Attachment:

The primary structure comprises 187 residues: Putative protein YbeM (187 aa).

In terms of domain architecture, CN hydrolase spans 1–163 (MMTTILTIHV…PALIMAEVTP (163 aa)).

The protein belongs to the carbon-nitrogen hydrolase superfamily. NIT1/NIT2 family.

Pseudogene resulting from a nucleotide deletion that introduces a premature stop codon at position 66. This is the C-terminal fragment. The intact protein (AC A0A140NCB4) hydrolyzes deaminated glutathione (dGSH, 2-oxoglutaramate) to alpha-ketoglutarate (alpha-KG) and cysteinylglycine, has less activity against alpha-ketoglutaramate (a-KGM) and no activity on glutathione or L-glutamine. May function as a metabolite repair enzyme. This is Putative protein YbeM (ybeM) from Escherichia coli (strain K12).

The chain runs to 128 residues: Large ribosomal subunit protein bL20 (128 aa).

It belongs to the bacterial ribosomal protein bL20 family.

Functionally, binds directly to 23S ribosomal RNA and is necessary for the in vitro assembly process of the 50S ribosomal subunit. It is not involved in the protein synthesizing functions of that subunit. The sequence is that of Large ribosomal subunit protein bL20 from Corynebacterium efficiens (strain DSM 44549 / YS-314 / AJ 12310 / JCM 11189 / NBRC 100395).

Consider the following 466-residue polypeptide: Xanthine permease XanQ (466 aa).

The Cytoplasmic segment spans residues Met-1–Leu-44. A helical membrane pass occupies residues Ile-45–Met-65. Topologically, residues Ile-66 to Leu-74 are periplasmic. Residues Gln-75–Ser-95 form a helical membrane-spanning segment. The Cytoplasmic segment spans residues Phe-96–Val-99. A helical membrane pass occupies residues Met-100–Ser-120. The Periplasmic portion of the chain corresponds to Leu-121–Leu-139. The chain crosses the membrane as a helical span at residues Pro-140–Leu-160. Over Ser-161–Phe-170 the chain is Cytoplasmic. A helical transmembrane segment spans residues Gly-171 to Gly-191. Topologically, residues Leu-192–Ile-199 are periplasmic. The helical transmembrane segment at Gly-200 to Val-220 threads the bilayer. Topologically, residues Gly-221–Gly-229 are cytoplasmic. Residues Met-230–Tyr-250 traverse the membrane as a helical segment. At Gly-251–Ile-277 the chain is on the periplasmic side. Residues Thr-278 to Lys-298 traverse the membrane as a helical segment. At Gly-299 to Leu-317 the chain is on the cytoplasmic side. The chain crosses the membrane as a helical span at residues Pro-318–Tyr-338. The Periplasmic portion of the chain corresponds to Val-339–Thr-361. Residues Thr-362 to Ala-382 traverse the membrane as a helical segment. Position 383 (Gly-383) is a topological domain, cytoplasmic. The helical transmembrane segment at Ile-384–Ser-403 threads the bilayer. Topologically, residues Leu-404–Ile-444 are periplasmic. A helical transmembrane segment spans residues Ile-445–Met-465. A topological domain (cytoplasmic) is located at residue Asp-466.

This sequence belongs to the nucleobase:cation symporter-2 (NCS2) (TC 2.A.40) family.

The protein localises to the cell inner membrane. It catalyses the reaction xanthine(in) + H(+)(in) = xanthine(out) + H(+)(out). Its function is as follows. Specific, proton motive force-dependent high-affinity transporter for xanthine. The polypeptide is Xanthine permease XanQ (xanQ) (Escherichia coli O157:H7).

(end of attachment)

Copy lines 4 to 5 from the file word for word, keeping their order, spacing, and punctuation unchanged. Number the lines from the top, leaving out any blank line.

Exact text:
Pseudogene resulting from a nucleotide deletion that introduces a premature stop codon at position 66. This is the C-terminal fragment. The intact protein (AC A0A140NCB4) hydrolyzes deaminated glutathione (dGSH, 2-oxoglutaramate) to alpha-ketoglutarate (alpha-KG) and cysteinylglycine, has less activity against alpha-ketoglutaramate (a-KGM) and no activity on glutathione or L-glutamine. May function as a metabolite repair enzyme. This is Putative protein YbeM (ybeM) from Escherichia coli (strain K12).

The chain runs to 128 residues: Large ribosomal subunit protein bL20 (128 aa).